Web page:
Terror from the Sky

By Wayne Jackson

Perhaps “numb” is the best word to describe the condition of most Americans on September 11, 2001, as many of us sat mutely staring in horror at the events that unfolded before our eyes via television. The petrifying spectacle of “human missiles” being deployed to bomb the World Trade Center, and Washington’s Pentagon, was seen again and again.

News analysts probed the lexicons of their minds to find the vocabulary to describe the situation. Horrific, cowardly, depraved, dastardly, unconscionable, nightmareish, etc., were employed repeatedly. Many remained glued to their television sets, trying to fathom the enormity of this shattering episode.

I am transferring some of my thoughts to writing — perhaps for my own benefit as much as for any edification that others might derive.

A Time of Prayer

I have been profoundly struck by the human inclination to pray in times of disaster. It reveals that there is a depository of tenderness in the crassest of people. There are occasions so dire when men can’t help but pray. They may stifle the urge much of the time (if they have an “urge” at all), but cries to God erupt spontaneously when people are in the valley of confusion and despair.

I do not recall ever having heard the words “God” and “prayer” so frequently used by means of the public media in a single day.

Where Are the Atheists?

As the public wept and prayed, and clamored for the counsel of the “clergy,” I could not but wonder: “Where are the atheists?” Is no one seeking sage advice from them? Is no one asking them to explain their credo that prayers are meaningless because “there is no God,” and religion is but a silly superstition? Does anyone solicit solace from the “Freedom From Religion Foundation” in times that “try men’s souls”?

Do the skeptics step forth to denounce these references to God and prayer? Of course not, for that would be ideological suicide in this climate. They will wait for calmer times; they will exercise patience and influence your children in a more “academic” environment, where their devious philosophy is protected — while religion is banned.

Who Can Pray?

Also, however, I cannot but reflect upon the common lack of awareness by the public at large relative to what qualifies a person to pray, and how prayer is to be made effectual.

Prayer, divorced from personal piety, is meaningless. Prayer, void of a relationship with God, is vain. Many Americans want prayer as an emergency “flare,” while at most other times they are scarcely on speaking terms with their Creator at all.

Why Can’t the Children Pray?

I was moved to tears when members of Congress reverently bowed their heads for “a moment of silence” (which act was perfectly transparent, though designed to be “politically correct”). And then, those men and women burst into a prayer-song — “God bless America.”

But that emotion of my heart was followed by indignation. I contemplated the fact that if that “silence,” or the “song,” had been enacted in a public school, or at a high school football game, writs would be filed forthwith by the A.C.L.U. And misguided judges and justices would issue prohibitions, under the guise that some atheist’s freedom was being abridged (yet see: “High court upholds ‘moment of silence’”).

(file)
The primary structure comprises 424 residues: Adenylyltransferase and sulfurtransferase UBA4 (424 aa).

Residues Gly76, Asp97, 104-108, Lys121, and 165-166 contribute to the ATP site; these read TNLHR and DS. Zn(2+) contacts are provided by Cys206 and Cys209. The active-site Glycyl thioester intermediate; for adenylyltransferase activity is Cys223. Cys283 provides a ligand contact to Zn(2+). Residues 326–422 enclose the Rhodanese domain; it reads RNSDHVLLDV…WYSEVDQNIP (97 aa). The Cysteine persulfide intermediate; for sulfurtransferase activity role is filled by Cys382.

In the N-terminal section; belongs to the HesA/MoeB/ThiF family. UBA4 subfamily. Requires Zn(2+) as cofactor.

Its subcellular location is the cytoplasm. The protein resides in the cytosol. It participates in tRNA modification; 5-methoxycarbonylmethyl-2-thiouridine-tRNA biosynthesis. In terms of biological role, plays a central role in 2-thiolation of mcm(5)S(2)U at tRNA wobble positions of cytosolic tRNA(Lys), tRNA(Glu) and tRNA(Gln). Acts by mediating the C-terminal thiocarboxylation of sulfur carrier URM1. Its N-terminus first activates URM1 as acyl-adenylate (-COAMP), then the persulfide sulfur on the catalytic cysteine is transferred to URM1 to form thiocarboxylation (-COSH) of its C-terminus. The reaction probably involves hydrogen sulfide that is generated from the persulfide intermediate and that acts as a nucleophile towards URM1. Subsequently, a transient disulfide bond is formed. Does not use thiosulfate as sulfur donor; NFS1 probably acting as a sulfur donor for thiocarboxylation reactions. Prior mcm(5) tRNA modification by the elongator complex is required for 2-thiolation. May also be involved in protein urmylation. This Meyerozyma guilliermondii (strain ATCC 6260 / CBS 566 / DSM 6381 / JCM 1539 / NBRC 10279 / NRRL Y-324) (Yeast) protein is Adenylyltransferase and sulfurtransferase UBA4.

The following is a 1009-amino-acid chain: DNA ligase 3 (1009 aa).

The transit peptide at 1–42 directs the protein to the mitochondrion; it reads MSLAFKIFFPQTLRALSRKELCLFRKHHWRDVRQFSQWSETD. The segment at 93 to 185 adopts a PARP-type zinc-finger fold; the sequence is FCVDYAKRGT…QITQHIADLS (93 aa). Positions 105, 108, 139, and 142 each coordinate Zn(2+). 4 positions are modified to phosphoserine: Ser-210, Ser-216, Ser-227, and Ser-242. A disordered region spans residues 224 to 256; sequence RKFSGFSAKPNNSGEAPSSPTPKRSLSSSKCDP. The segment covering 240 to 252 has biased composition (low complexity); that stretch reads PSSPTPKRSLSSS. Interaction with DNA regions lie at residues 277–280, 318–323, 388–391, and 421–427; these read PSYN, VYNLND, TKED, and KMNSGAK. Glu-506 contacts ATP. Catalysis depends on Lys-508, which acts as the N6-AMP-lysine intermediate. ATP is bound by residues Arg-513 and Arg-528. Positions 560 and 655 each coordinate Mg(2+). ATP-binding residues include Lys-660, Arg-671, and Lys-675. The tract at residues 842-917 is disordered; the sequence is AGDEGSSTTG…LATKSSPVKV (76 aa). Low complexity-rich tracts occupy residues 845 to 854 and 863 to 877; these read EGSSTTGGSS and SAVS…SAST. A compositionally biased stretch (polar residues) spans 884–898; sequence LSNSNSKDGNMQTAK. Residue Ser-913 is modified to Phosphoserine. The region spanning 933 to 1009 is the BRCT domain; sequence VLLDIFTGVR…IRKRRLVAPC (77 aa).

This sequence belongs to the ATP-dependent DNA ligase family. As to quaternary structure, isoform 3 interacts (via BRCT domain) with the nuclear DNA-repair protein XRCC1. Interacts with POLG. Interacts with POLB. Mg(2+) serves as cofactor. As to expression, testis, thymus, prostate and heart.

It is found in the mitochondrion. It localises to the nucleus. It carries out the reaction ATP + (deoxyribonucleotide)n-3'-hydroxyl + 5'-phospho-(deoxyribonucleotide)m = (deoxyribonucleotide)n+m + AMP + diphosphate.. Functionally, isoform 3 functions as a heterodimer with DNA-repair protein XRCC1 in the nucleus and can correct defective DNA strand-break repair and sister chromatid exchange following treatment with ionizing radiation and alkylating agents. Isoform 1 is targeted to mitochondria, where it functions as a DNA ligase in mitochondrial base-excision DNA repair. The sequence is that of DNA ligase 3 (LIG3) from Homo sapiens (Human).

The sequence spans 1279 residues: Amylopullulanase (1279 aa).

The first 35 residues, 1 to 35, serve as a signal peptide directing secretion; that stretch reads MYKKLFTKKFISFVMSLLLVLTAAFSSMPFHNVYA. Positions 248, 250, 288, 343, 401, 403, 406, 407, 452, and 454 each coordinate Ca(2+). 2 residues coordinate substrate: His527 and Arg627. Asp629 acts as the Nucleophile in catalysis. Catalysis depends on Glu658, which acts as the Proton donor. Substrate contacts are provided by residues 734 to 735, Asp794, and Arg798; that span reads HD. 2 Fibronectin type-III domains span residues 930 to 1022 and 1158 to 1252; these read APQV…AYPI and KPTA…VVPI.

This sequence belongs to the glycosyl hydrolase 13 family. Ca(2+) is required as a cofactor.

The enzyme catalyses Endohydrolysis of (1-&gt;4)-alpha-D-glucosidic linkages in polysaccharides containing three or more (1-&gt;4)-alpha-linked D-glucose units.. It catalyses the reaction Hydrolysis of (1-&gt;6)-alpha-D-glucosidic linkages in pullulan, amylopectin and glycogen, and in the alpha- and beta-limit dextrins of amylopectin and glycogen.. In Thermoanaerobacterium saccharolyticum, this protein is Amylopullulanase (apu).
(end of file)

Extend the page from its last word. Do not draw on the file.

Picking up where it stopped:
In many cases, the American public has become the “dog” that is being wagged by the “tail” of a liberal judiciary and spiritually bankrupt media.

The Depravity of Man

This bizarre bloodbath is also a vivid reminder of how humankind is able to cultivate brutishness to an incredible degree. How can men be so hardened as to highjack planes containing more than 200 innocent victims, including children, then demand of some of them that they call their families, inform them of the horror of their imminent fate, and bid them goodbye? How can human beings send their fellows to a fiery death simply because they have an ideological or political difference with them? It confounds human reason.

Radical Islam and the “Holy War”

An increasing body of evidence points to the fact that fundamentalist radicals of the Islamic faith, with perhaps Osama bin Laden as the focal point, are behind this brazen act of terrorism. Bin Laden, who converted to radical Islam some twenty years ago, is a militant advocate of jihad, a “holy war” against “unbelievers.” The number-one world terrorist has urged “the deaths of all Americans,” which edict includes men, women, and children.

While no one would accuse every devotee of Islam of this fanaticism, i.e., physical persecution for those who oppose Islam, such was a fundamental component of the teaching of Mohammed. Secretary Colin Powell was absolutely wrong when he suggested, in a news conference before the American public the day following the terrorist attacks, that no religion would endorse such an outrageous action. The Qur’an states:

“The punishment of those
Who wage war against God
And His Apostle [Mohammed], and strive